A new package of measures amending the existing regimes governing the cross-border distribution of funds is due to become law shortly: a Directive (the CBD Directive) will amend the existing regimes for cross-border marketing of funds; and a Regulation (the CBD Regulation) will introduce new standardised requirements for cross-border fund distribution in the EU. The new regime will be directly applicable to EU alternative investment fund managers (AIFMs) and undertakings for collective investment in transferable securities managers and is likely to apply in mid-2021. Even if the UK is no longer a member of the EU by then, UK fund managers will likely be affected under legislation that will ‘onshore’ the regime into the UK. Other non-EU AIFMs may also find that they are affected by consequential amendments individual EU Member States may make to their national private placement regimes. This blog post, based on our full memo available for download here, focuses on the impact on AIFMs.

Pre-marketing by AIFMs

New definition of ‘pre-marketing’

The Alternative Investment Fund Managers Directive (AIFMD) marketing passport only applies to activities that fall within the Directive's definition of ‘marketing’. Individual Member States have taken divergent views about when ‘marketing’ is deemed to begin the CBD Directive attempts to address this by introducing a new definition of ‘pre-marketing’.

In essence, ‘pre-marketing’ is defined as: information or communication relating to investment strategies or investment in order to test investor interest in a fund which is not yet established, is established but is not yet notified for marketing.

The conditions for pre-marketing

An AIFM will ‘not be pre-marketing’ where the information:

  • is sufficient to allow investors to commit to the AIF;
  • amounts to subscription documents in draft or final form; or
  • amounts to final form constitutional or offering documents of a yet-to-be established AIF.

New ‘informal’ pre-marketing letter

The AIFM will be required to send, within two weeks of the start of its pre-marketing, an ‘informal letter’ with details of the pre-marketing to its home Member State regulator.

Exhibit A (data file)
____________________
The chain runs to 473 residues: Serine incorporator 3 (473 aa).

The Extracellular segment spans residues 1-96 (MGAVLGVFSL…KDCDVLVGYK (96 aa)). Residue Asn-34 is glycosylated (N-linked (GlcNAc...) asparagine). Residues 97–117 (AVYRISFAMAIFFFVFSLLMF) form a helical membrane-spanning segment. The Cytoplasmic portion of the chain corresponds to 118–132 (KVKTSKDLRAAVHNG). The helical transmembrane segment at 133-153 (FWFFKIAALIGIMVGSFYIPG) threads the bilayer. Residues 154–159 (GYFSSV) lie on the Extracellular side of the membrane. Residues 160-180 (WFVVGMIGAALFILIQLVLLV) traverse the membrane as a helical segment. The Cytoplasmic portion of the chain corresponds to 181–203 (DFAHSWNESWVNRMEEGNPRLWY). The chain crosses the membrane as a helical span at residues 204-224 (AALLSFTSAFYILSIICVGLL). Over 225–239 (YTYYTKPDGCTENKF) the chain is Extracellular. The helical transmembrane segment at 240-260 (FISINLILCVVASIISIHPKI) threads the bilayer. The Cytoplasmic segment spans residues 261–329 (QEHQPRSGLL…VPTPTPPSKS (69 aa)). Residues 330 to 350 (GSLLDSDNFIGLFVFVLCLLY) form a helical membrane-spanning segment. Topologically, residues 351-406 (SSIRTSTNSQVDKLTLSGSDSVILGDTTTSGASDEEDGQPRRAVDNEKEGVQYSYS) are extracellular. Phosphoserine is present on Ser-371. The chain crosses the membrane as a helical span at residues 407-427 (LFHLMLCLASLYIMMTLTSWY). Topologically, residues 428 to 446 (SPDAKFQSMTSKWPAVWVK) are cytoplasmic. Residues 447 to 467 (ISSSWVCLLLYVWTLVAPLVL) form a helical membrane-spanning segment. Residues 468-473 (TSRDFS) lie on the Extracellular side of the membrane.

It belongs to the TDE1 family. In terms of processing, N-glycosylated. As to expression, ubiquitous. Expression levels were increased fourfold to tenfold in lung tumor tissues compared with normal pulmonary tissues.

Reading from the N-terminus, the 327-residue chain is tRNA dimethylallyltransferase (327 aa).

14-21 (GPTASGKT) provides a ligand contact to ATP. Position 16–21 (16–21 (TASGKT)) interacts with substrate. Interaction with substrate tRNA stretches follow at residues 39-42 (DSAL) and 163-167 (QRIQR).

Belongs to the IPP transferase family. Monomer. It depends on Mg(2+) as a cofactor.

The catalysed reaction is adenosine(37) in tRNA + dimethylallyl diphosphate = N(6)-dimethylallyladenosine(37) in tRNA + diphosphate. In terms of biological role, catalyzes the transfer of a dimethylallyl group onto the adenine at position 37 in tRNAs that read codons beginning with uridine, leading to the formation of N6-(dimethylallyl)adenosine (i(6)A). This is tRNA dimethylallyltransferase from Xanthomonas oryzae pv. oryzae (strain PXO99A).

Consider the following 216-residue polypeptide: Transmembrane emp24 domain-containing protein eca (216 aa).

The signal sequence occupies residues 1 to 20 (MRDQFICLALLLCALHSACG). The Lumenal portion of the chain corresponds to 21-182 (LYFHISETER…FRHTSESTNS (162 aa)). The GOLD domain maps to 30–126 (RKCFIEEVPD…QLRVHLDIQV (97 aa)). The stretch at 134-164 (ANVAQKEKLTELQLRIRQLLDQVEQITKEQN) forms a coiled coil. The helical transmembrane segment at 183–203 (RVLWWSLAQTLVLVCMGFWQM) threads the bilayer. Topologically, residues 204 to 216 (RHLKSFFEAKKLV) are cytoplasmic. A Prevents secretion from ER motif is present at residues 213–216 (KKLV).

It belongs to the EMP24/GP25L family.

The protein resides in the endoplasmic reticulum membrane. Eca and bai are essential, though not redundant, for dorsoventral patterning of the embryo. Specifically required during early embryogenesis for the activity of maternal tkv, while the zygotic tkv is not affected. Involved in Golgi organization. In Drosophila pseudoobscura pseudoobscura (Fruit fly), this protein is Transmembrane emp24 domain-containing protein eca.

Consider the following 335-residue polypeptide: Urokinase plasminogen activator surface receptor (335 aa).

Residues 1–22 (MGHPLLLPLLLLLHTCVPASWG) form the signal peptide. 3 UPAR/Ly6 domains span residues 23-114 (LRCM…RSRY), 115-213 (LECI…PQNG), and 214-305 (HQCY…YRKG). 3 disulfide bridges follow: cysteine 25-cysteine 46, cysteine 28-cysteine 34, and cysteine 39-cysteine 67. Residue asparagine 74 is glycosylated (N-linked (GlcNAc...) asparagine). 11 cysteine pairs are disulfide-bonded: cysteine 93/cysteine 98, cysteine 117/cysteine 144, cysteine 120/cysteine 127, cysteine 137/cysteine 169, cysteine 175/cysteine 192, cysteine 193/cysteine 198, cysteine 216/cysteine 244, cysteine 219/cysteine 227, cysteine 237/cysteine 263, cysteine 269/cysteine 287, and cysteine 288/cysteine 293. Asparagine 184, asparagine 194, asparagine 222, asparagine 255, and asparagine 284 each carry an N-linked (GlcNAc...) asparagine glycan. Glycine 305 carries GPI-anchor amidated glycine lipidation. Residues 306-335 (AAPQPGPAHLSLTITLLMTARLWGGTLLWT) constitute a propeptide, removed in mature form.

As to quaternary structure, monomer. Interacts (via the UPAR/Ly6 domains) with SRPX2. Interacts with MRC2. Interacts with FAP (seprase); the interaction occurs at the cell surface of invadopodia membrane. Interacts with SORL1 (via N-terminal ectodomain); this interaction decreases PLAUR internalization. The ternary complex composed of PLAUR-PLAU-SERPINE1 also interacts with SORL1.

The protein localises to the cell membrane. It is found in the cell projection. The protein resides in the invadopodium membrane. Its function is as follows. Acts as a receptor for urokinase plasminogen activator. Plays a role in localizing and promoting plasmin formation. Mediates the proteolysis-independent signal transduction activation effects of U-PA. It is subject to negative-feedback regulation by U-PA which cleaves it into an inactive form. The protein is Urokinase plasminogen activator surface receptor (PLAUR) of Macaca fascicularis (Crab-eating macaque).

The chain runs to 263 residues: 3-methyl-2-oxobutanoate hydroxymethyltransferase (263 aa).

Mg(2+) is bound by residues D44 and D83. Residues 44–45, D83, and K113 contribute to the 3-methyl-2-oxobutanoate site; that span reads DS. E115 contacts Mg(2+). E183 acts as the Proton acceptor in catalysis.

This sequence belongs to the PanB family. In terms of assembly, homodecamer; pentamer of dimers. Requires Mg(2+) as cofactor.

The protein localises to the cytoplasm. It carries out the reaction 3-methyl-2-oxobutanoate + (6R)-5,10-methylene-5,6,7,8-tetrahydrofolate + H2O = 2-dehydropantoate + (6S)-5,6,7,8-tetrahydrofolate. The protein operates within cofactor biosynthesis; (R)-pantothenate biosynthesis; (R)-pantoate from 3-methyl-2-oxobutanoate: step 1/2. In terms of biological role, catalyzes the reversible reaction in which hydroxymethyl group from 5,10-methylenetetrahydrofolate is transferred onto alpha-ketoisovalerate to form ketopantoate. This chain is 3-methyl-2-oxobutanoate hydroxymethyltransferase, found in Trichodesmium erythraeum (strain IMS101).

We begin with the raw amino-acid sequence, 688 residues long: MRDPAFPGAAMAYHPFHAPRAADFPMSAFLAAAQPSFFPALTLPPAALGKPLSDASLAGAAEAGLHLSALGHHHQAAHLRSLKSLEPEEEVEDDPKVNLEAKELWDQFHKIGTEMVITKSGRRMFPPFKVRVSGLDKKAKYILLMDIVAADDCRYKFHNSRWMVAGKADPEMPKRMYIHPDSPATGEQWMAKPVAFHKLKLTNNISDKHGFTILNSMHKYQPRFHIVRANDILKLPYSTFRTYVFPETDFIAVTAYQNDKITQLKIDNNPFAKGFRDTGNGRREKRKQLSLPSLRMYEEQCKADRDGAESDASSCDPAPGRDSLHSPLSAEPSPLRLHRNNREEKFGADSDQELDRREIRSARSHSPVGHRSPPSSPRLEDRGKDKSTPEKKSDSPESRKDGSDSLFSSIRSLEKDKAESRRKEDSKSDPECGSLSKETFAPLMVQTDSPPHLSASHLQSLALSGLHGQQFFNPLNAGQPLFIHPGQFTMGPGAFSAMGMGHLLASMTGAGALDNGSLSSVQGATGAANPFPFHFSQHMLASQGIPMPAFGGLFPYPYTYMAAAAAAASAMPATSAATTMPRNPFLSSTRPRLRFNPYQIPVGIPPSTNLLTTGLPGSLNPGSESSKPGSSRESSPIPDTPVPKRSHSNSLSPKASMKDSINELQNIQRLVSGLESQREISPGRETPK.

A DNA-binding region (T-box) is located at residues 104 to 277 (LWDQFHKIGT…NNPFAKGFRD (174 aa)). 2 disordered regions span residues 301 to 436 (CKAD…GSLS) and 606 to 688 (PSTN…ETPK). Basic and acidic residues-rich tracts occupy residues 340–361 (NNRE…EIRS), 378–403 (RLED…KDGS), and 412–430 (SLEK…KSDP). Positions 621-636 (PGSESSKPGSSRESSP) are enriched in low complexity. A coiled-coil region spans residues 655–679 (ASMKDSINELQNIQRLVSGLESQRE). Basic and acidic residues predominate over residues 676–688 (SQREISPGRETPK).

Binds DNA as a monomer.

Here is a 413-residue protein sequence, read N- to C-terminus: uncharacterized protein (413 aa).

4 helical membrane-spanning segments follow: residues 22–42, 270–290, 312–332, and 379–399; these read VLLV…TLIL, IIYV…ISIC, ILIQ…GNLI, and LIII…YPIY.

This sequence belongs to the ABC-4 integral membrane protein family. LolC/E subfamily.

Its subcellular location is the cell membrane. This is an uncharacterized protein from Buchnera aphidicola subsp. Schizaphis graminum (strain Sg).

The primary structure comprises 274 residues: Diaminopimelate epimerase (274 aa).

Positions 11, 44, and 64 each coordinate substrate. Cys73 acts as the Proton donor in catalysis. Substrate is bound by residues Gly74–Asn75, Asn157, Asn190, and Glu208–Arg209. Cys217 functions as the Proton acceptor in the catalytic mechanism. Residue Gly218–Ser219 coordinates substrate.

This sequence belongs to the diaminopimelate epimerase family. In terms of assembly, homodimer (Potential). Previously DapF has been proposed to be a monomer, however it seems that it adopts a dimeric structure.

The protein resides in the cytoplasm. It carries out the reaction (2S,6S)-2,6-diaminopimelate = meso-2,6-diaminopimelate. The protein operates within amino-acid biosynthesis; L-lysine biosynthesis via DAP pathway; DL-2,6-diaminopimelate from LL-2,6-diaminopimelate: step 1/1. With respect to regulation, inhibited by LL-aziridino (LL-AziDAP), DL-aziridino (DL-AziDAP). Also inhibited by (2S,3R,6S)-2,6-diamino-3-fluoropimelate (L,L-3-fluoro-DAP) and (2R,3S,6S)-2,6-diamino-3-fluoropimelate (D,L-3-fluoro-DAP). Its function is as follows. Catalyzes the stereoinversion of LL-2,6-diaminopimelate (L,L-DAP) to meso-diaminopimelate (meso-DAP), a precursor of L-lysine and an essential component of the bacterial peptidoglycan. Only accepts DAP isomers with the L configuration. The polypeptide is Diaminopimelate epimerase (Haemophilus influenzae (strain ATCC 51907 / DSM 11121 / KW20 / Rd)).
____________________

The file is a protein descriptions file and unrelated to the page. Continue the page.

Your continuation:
Pre-marketing by intermediaries

Any third parties which the AIFM uses to pre-market on its behalf will essentially have to be licensed as MiFID investment or EU banks and will be subject to same conditions which apply to the AIFM itself.

Restricted reliance on reverse solicitation

Any subscription by investors in units or shares of an AIF that takes place within 18 months of the pre-marketing will be considered to be the result of marketing and the applicable marketing notification procedures under AIFMD will be triggered. This closes down any possibility of arguing that subsequent investments can be considered to result from reverse solicitation.

Marketing to retail investors

Facilities

New requirements under AIFMD will apply when any AIFM (ie EU or non-EU) is marketing units or shares in an AIF to retail investors.  The AIFM will be required to put in place certain ‘facilities’ in the relevant Member State to perform certain defined tasks.

Prior notification to regulators

Where an AIFM proposes to market to retail investors in a particular EU Member State, the regulator in that jurisdiction may require prior notification of the marketing communications which the AIFM intends to use. The relevant national regulator may request the AIFM to amend the marketing communication at any time within 10 working days of being notified.

‘De-Notification’ of Marketing

The current AIFMD rules are unclear on when an AIFM can be considered to have ceased marketing in a Member State. A new provision in AIFMD will clarify that an AIFM may only discontinue the marketing of units or shares of an EU AIF in a jurisdiction in which it has exercised the marketing passport if the following conditions are met:

  • the AIFM has publicised its intention to cease its marketing activities in respect of some or all of its funds in that jurisdiction through a publicly available medium, including by electronic means, which is customary for marketing AIFs and suitable for a typical AIF investor;
  • any contracts the AIFM has with financial intermediaries or delegates are modified or terminated with effect from the date of de-notification; and
  • the AIFM has made a public offer to repurchase all the units or shares held by the investors in the relevant Member State—this condition does not apply to closed-ended AIFs or European Long-term Investment Funds (ELTIFs).

For 36 months after such de-notification, the AIFM will not be able to engage in any further pre-marketing of the relevant units or shares or of any ‘similar investment strategies or investment ideas’ in the relevant Member State. 

Even after de-notification the AIFM must nonetheless continue to provide investor transparency information (eg periodic reports) on an ongoing basis to investors.

Tim Lewis is a partner and head of Travers Smith’s Financial Services and Markets Department.

Jane Tuckley is a partner in Travers Smith’s Financial Services and Markets Department.  

Phil Bartram is a partner in Travers Smith’s Financial Services and Markets Department.

Stephanie Biggs is a partner in Travers Smith’s Financial Services and Markets Department.

Sam Kay is a partner and head of Travers Smith’s Investment Funds Department.

Aaron Stocks is a partner and head of Travers Smith’s Listed Funds Practice.

Jeremy Elmore is a partner in Travers Smith’s Investment Funds department.

Will Normand is a partner in Travers Smith’s Investment Funds department.